I feel like legging can be worn in a business casual setting in a certain way. Bottoms should covered with by a tunic length top or with a long sweater or jacket, and the right shoes can elevate an outfit too, like boots or flats. Leggings should never be see through.

    1. violet04*

      I agree. This is my take on leggings and often how I wore them in my casual business environment. There is a range of leggings from thin to thicker ponte knit materials. I prefer the latter in a work setting and the thinner ones at home.

    2. Person of Interest*

      Yeah, in this case it seemed like the issue wasn’t actually the leggings but rather that the intern’s top wasn’t long enough to cover her backside.

    3. HRBee*

      I feel like your last sentence is the main issue for most leggings as pants wearers. I have never worked anywhere that allowed leggings as pants. They always required a dress/skirt/tunic worn overtop. At my last company, we didn’t typically send anyone home to change (barring clients onsite), just reminded them of policy and told them not to wear it again. However, I sent more people home to change for wearing see-through leggings than any other reason in my career. If I can tell you’re wearing a certain color or pattern undies (panty lines happen in jeans, I don’t care about lines), those leggings are not appropriate for work, ever. -Signed someone who loves leggings and wishes I could wear them everyday.

      1. Vichyssuave*

        The most frustrating part of leggings is it is so hard to tell which are see through by yourself. Most people’s homes do not have the ghastly fluorescent lighting offices do, so clothes that looked fine at home (I’ve experienced this with sheer tops most often, luckily I always wear camisoles underneath) all of the sudden are super sheer at the office.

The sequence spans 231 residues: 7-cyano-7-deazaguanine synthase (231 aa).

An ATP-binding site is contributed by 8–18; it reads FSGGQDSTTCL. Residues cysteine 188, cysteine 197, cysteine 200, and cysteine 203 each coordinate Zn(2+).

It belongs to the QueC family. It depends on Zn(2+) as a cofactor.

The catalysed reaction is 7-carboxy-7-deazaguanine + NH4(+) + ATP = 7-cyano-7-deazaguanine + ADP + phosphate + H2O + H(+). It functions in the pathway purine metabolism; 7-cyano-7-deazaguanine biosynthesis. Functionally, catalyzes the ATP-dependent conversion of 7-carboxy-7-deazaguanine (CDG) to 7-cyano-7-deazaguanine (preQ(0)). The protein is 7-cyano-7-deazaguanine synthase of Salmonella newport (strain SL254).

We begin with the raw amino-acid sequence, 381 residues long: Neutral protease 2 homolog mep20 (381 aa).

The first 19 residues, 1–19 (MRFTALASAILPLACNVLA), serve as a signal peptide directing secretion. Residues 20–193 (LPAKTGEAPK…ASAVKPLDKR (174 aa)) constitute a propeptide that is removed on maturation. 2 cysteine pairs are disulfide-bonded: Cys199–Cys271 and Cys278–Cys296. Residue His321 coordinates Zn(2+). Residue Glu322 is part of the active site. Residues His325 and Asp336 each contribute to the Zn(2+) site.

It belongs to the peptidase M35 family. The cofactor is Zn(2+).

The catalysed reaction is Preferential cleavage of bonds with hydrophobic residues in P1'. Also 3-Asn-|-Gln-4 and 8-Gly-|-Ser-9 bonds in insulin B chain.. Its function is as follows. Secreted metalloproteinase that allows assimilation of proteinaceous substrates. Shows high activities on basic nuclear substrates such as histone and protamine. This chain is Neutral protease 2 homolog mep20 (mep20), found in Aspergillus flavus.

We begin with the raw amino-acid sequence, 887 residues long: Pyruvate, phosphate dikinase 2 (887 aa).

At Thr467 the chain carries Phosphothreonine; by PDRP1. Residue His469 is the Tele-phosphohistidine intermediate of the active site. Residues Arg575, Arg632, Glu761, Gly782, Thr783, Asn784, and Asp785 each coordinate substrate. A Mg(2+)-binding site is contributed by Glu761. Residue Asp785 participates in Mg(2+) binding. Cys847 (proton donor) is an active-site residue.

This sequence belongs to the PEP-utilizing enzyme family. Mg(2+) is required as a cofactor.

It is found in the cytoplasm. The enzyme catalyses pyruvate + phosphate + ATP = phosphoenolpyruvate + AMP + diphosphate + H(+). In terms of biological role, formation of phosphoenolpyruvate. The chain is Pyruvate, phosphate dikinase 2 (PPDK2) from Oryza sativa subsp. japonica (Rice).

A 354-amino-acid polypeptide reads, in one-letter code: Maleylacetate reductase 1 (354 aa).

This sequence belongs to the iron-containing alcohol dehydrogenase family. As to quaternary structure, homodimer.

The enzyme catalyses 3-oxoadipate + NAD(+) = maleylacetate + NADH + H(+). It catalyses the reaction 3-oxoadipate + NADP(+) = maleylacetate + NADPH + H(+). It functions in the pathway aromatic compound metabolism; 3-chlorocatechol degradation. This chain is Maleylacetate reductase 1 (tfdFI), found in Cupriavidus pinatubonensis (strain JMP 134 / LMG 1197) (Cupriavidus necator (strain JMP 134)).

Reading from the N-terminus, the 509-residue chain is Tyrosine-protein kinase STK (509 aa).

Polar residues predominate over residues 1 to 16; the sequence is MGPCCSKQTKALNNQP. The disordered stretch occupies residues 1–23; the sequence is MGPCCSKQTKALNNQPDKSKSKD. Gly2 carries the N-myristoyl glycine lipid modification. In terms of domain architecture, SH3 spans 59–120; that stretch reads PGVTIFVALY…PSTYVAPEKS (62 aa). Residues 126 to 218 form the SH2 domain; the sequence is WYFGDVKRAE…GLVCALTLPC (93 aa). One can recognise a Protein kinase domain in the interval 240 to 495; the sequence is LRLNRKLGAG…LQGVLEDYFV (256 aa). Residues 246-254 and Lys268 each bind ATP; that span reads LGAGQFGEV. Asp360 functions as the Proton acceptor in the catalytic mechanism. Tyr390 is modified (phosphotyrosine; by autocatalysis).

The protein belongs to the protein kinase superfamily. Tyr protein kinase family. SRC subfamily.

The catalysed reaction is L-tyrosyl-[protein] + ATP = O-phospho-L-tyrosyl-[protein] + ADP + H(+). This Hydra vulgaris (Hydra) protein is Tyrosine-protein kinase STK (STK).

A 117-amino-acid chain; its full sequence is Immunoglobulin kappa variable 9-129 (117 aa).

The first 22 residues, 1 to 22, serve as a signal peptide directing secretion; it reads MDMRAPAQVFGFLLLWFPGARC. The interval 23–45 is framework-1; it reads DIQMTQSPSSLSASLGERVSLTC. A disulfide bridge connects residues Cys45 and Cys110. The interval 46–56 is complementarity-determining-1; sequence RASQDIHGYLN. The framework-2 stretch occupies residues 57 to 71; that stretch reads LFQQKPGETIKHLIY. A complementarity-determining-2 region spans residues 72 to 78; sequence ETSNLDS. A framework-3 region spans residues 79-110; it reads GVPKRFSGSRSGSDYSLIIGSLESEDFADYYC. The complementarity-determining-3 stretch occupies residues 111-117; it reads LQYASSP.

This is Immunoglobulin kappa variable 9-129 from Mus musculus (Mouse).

Not to mention most people don’t tend to have a view of their own backside bending over search for a file in the same way our coworkers might.

        1. NoviceManagerGuy*

          I had this problem with pants I’d used to cut up a tree – at home the pants looked fine, in the office they were covered with mystery stains in questionable areas from the sap.

      2. Generic Name*

        OMG. We had an employee who would wear leggings as pants to work, and you could tell the color/pattern of her underwear through them. One of her peers discretely told her that she could see her underwear through her leggings, and she shouted back, “No you can’t!” It was so weird. Eventually her boss had to tell her to stop wearing leggings as pants, and we updated our dress code to specifically outlaw leggings as well. So silly. What was really strange was this woman wasn’t in the demographic that grew up wearing leggings as pants from toddlerhood, so I feel like she was old enough to know better in terms of what constitutes appropriate business attire, but clearly not.

    4. cara*

      Yes tall boots + reasonably thick leggings + a long sweater are definitely an option in many offices, but I can see how leggings + a normal length shirt would not be

      1. DarthVelma*

        When I eventually have to go back into the actual office, this may be my new look. Because during COVID I have discovered fleece-lined leggings. I have never been so warm. :-)

        1. Vichyssuave*

          But have you tried faux fur lined leggings? I wouldn’t wear them to work because they absolutely look like lounge/pajama wear, but oh. my. god. The best for cold northeastern winters.

    5. Paris Geller*

      I feel like your last sentence is part of the issue we so often have with discussing leggings as pants–to me, leggings are inherently not see through. Maybe skin-tight, but not see-through. If they’re see-through, then I would describe that garment as a pair of tights.

      1. Vichyssuave*

        I remember when lululemon was sued because their $100!!! leggings ended up being see through if you ever so slightly moved in them. Which considering they were athletic-wear, tends to happen.